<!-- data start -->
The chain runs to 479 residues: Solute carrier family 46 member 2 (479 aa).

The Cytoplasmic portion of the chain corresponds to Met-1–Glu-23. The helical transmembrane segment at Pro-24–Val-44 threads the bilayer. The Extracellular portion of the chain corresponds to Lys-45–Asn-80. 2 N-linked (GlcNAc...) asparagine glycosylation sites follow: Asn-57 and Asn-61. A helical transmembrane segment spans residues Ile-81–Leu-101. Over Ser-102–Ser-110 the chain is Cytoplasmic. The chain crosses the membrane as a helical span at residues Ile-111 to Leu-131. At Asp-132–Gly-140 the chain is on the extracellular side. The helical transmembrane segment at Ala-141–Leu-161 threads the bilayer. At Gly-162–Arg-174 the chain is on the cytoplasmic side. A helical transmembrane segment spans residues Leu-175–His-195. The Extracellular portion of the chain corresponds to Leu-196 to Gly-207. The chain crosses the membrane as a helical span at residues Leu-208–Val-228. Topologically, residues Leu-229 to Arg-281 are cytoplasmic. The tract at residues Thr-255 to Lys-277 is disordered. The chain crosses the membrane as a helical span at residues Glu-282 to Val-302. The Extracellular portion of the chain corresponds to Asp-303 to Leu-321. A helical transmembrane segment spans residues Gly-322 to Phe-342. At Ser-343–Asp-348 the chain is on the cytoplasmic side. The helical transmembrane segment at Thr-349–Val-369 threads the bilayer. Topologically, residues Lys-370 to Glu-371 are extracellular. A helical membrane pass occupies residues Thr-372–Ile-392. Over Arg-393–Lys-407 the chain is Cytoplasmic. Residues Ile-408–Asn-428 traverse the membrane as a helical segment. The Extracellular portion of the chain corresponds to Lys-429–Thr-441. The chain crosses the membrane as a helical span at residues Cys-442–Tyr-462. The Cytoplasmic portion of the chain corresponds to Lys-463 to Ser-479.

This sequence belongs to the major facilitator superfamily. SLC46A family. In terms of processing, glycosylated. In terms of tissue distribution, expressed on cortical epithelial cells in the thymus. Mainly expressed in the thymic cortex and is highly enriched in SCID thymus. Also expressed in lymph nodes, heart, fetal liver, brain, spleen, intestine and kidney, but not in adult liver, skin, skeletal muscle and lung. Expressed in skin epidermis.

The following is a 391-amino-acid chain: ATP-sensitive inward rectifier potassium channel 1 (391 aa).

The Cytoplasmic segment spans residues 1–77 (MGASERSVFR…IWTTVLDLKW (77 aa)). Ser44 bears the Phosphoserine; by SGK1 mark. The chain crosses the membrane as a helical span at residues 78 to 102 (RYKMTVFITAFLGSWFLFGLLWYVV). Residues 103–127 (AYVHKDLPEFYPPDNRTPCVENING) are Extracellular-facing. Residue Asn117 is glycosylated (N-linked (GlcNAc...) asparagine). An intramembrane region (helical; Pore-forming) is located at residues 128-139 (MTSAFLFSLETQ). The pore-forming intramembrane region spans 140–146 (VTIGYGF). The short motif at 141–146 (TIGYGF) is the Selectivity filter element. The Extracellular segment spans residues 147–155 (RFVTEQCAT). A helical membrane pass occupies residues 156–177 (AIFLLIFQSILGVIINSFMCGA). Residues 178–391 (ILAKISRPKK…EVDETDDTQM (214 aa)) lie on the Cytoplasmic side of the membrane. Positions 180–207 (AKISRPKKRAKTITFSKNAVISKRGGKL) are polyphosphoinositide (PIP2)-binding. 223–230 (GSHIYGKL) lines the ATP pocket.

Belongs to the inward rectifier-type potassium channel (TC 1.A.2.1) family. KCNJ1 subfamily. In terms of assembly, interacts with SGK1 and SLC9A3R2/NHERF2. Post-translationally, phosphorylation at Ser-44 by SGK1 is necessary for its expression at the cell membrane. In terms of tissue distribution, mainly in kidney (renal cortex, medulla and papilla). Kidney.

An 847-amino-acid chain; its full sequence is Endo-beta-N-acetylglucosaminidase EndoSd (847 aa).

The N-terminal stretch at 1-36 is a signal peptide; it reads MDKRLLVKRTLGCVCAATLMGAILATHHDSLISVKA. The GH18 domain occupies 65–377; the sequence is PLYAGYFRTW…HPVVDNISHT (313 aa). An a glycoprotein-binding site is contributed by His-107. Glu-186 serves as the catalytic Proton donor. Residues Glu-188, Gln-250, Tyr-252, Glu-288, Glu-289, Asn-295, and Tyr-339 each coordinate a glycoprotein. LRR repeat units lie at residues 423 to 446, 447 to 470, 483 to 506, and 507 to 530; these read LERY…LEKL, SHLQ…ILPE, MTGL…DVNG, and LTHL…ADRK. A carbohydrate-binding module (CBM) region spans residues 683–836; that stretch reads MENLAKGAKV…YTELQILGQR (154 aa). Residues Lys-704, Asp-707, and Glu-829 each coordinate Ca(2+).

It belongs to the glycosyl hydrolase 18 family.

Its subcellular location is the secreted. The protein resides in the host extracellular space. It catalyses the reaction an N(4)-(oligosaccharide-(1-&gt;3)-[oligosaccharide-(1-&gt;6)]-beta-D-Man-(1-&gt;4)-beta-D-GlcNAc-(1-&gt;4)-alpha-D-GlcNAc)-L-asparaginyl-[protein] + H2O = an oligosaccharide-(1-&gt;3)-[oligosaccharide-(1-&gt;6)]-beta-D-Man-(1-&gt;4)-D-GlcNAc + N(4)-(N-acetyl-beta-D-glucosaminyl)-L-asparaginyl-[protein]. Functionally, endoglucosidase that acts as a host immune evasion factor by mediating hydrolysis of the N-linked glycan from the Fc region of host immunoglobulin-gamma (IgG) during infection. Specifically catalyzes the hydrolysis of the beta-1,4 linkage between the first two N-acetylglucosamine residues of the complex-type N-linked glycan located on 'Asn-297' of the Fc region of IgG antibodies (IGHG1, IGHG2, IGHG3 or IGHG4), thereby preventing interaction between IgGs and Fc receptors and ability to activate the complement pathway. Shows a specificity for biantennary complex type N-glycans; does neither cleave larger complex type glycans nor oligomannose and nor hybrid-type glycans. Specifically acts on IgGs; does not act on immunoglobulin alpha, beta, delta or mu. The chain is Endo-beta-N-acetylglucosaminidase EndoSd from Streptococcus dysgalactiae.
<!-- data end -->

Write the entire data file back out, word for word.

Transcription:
The chain runs to 479 residues: Solute carrier family 46 member 2 (479 aa).

The Cytoplasmic portion of the chain corresponds to Met-1–Glu-23. The helical transmembrane segment at Pro-24–Val-44 threads the bilayer. The Extracellular portion of the chain corresponds to Lys-45–Asn-80. 2 N-linked (GlcNAc...) asparagine glycosylation sites follow: Asn-57 and Asn-61. A helical transmembrane segment spans residues Ile-81–Leu-101. Over Ser-102–Ser-110 the chain is Cytoplasmic. The chain crosses the membrane as a helical span at residues Ile-111 to Leu-131. At Asp-132–Gly-140 the chain is on the extracellular side. The helical transmembrane segment at Ala-141–Leu-161 threads the bilayer. At Gly-162–Arg-174 the chain is on the cytoplasmic side. A helical transmembrane segment spans residues Leu-175–His-195. The Extracellular portion of the chain corresponds to Leu-196 to Gly-207. The chain crosses the membrane as a helical span at residues Leu-208–Val-228. Topologically, residues Leu-229 to Arg-281 are cytoplasmic. The tract at residues Thr-255 to Lys-277 is disordered. The chain crosses the membrane as a helical span at residues Glu-282 to Val-302. The Extracellular portion of the chain corresponds to Asp-303 to Leu-321. A helical transmembrane segment spans residues Gly-322 to Phe-342. At Ser-343–Asp-348 the chain is on the cytoplasmic side. The helical transmembrane segment at Thr-349–Val-369 threads the bilayer. Topologically, residues Lys-370 to Glu-371 are extracellular. A helical membrane pass occupies residues Thr-372–Ile-392. Over Arg-393–Lys-407 the chain is Cytoplasmic. Residues Ile-408–Asn-428 traverse the membrane as a helical segment. The Extracellular portion of the chain corresponds to Lys-429–Thr-441. The chain crosses the membrane as a helical span at residues Cys-442–Tyr-462. The Cytoplasmic portion of the chain corresponds to Lys-463 to Ser-479.

This sequence belongs to the major facilitator superfamily. SLC46A family. In terms of processing, glycosylated. In terms of tissue distribution, expressed on cortical epithelial cells in the thymus. Mainly expressed in the thymic cortex and is highly enriched in SCID thymus. Also expressed in lymph nodes, heart, fetal liver, brain, spleen, intestine and kidney, but not in adult liver, skin, skeletal muscle and lung. Expressed in skin epidermis.

The following is a 391-amino-acid chain: ATP-sensitive inward rectifier potassium channel 1 (391 aa).

The Cytoplasmic segment spans residues 1–77 (MGASERSVFR…IWTTVLDLKW (77 aa)). Ser44 bears the Phosphoserine; by SGK1 mark. The chain crosses the membrane as a helical span at residues 78 to 102 (RYKMTVFITAFLGSWFLFGLLWYVV). Residues 103–127 (AYVHKDLPEFYPPDNRTPCVENING) are Extracellular-facing. Residue Asn117 is glycosylated (N-linked (GlcNAc...) asparagine). An intramembrane region (helical; Pore-forming) is located at residues 128-139 (MTSAFLFSLETQ). The pore-forming intramembrane region spans 140–146 (VTIGYGF). The short motif at 141–146 (TIGYGF) is the Selectivity filter element. The Extracellular segment spans residues 147–155 (RFVTEQCAT). A helical membrane pass occupies residues 156–177 (AIFLLIFQSILGVIINSFMCGA). Residues 178–391 (ILAKISRPKK…EVDETDDTQM (214 aa)) lie on the Cytoplasmic side of the membrane. Positions 180–207 (AKISRPKKRAKTITFSKNAVISKRGGKL) are polyphosphoinositide (PIP2)-binding. 223–230 (GSHIYGKL) lines the ATP pocket.

Belongs to the inward rectifier-type potassium channel (TC 1.A.2.1) family. KCNJ1 subfamily. In terms of assembly, interacts with SGK1 and SLC9A3R2/NHERF2. Post-translationally, phosphorylation at Ser-44 by SGK1 is necessary for its expression at the cell membrane. In terms of tissue distribution, mainly in kidney (renal cortex, medulla and papilla). Kidney.

An 847-amino-acid chain; its full sequence is Endo-beta-N-acetylglucosaminidase EndoSd (847 aa).

The N-terminal stretch at 1-36 is a signal peptide; it reads MDKRLLVKRTLGCVCAATLMGAILATHHDSLISVKA. The GH18 domain occupies 65–377; the sequence is PLYAGYFRTW…HPVVDNISHT (313 aa). An a glycoprotein-binding site is contributed by His-107. Glu-186 serves as the catalytic Proton donor. Residues Glu-188, Gln-250, Tyr-252, Glu-288, Glu-289, Asn-295, and Tyr-339 each coordinate a glycoprotein. LRR repeat units lie at residues 423 to 446, 447 to 470, 483 to 506, and 507 to 530; these read LERY…LEKL, SHLQ…ILPE, MTGL…DVNG, and LTHL…ADRK. A carbohydrate-binding module (CBM) region spans residues 683–836; that stretch reads MENLAKGAKV…YTELQILGQR (154 aa). Residues Lys-704, Asp-707, and Glu-829 each coordinate Ca(2+).

It belongs to the glycosyl hydrolase 18 family.

Its subcellular location is the secreted. The protein resides in the host extracellular space. It catalyses the reaction an N(4)-(oligosaccharide-(1-&gt;3)-[oligosaccharide-(1-&gt;6)]-beta-D-Man-(1-&gt;4)-beta-D-GlcNAc-(1-&gt;4)-alpha-D-GlcNAc)-L-asparaginyl-[protein] + H2O = an oligosaccharide-(1-&gt;3)-[oligosaccharide-(1-&gt;6)]-beta-D-Man-(1-&gt;4)-D-GlcNAc + N(4)-(N-acetyl-beta-D-glucosaminyl)-L-asparaginyl-[protein]. Functionally, endoglucosidase that acts as a host immune evasion factor by mediating hydrolysis of the N-linked glycan from the Fc region of host immunoglobulin-gamma (IgG) during infection. Specifically catalyzes the hydrolysis of the beta-1,4 linkage between the first two N-acetylglucosamine residues of the complex-type N-linked glycan located on 'Asn-297' of the Fc region of IgG antibodies (IGHG1, IGHG2, IGHG3 or IGHG4), thereby preventing interaction between IgGs and Fc receptors and ability to activate the complement pathway. Shows a specificity for biantennary complex type N-glycans; does neither cleave larger complex type glycans nor oligomannose and nor hybrid-type glycans. Specifically acts on IgGs; does not act on immunoglobulin alpha, beta, delta or mu. The chain is Endo-beta-N-acetylglucosaminidase EndoSd from Streptococcus dysgalactiae.